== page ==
Health Highlights: May 9, 2008

Here are some of the latest health and medical news developments, compiled by editors of HealthDay:

Marijuana Linked to Teen Mental Health Problems

Teens who've reported being depressed at some point in the past year are more than twice as likely (25 percent) to have used marijuana than those who weren't depressed (12 percent), according to a White House Office of National Drug Control Policy report to be released Friday.

The paper also said that marijuana use by teens increases their risk of developing a mental disorder by 40 percent and that teens who use marijuana at least once a month for a year are three times more likely to have suicidal thoughts than those who don't use the drug, the Associated Press reported.

WHAT TO KNOW
    • Marijuana Linked to Teen Mental Health Problems
    • Southern Metro Areas 'Hotspots' for Teen Driving Deaths
    • Campaign Seeks to Prevent Doctor Suicides
    • Pull Ortho-Evra Birth-Control Patch From Market: Public Citizen
    • U.S. Moves to Tighten Medicare Drug Plan Rules
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In addition, teens who smoke marijuana when feeling depressed are more than twice as likely as other teens -- eight percent compared with three percent -- to abuse or become addicted to marijuana, the report said.

The report authors analyzed data from about a dozen previous studies that examined marijuana use.

"Marijuana is a more consequential substance of abuse than our culture has treated it in the last 20 years. This is not just youthful experimentation that they'll get over as we used to think in the past," John Walters, director of the drug control policy office, told the AP.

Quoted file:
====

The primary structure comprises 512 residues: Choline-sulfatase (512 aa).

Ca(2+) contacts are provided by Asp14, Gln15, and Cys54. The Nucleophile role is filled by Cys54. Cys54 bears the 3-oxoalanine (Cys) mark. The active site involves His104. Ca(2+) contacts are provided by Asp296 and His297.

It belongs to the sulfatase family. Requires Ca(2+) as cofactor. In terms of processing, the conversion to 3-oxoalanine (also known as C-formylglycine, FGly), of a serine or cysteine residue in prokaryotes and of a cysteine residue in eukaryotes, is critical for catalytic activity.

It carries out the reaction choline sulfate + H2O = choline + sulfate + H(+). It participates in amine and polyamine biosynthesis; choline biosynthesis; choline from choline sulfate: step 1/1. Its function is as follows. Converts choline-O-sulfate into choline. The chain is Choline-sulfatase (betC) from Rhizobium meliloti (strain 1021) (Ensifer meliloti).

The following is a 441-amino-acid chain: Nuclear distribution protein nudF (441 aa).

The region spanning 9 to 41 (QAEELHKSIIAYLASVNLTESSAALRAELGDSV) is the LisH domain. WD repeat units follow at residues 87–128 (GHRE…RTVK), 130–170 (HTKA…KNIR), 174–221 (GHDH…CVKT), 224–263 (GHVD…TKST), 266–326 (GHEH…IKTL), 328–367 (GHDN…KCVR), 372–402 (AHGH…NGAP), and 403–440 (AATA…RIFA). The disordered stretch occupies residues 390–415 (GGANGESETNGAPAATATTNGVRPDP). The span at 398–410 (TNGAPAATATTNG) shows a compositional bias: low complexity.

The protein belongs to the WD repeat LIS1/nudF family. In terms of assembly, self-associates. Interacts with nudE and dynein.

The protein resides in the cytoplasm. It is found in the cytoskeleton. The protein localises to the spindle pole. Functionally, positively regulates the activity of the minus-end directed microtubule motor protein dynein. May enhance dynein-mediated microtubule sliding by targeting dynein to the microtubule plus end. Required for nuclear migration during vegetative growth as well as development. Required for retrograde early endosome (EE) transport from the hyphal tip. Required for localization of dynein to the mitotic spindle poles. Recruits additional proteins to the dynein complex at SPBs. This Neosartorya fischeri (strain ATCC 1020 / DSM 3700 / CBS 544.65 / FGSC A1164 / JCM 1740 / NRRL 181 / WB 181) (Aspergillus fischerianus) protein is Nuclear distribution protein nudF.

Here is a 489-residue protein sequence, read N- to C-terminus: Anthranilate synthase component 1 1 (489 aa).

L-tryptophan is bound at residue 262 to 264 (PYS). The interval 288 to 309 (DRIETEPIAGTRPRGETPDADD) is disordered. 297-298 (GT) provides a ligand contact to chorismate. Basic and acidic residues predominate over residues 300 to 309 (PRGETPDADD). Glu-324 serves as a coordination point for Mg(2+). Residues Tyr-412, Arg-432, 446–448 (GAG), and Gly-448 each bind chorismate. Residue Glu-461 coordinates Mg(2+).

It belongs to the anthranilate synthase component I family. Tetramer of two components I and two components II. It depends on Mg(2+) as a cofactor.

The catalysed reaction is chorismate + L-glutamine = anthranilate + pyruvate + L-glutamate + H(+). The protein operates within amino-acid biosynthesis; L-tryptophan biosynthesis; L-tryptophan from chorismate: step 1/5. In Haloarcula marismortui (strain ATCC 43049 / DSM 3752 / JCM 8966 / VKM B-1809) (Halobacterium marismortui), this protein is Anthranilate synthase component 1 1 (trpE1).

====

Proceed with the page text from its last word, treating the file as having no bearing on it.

Since 2001, marijuana use among American teens has decreased 25 percent. Currently, about 2.3 million children use marijuana at least once a month, according to the drug control office.

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Southern Metro Areas 'Hotspots' for Teen Driving Deaths

The 10 worst "hotspots" for teen driving deaths are in the southern United States, according to an Allstate Insurance Company study that examined federal crash statistics for 50 of the nation's largest metro areas.

The worst metro areas for rates of fatal teen crashes are: Tampa/St. Petersburg/Clearwater, Fla.; Orlando/Kissimmee, Fla.; Jacksonville, Fla.; Nashville, Tenn.; Birmingham, Ala.; Phoenix; Kansas City, Mo. and Kan.; Atlanta; Charolotte, N.C.; and Louisville, Ky.

The five metro areas with the lowest rates are: San Francisco/Oakland, Calif.; San Jose, Calif.; New York City (including Long Island and northern New Jersey); Los Angeles; and Cleveland.

The study also found that the rate of fatal teen crashes in rural areas of the United States is double the rate in cities and suburbs -- 51.5 per 100,000 teens per year, compared with 25. 4 per 100,000.

"We feel that state and federal leaders should enact uniform national standards for graduated drivers licensing laws. Further, we must have better conversations with teens about safe driving and set good examples through our own good driving behavior," George Ruebenson, president of Allstate Protection, said in a prepared statement.

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Campaign Seeks to Prevent Doctor Suicides

An estimated 300 to 400 U.S. doctors commit suicide each year, which has prompted the American Foundation for Suicide Prevention to launch an educational campaign designed to encourage troubled doctors to seek help.

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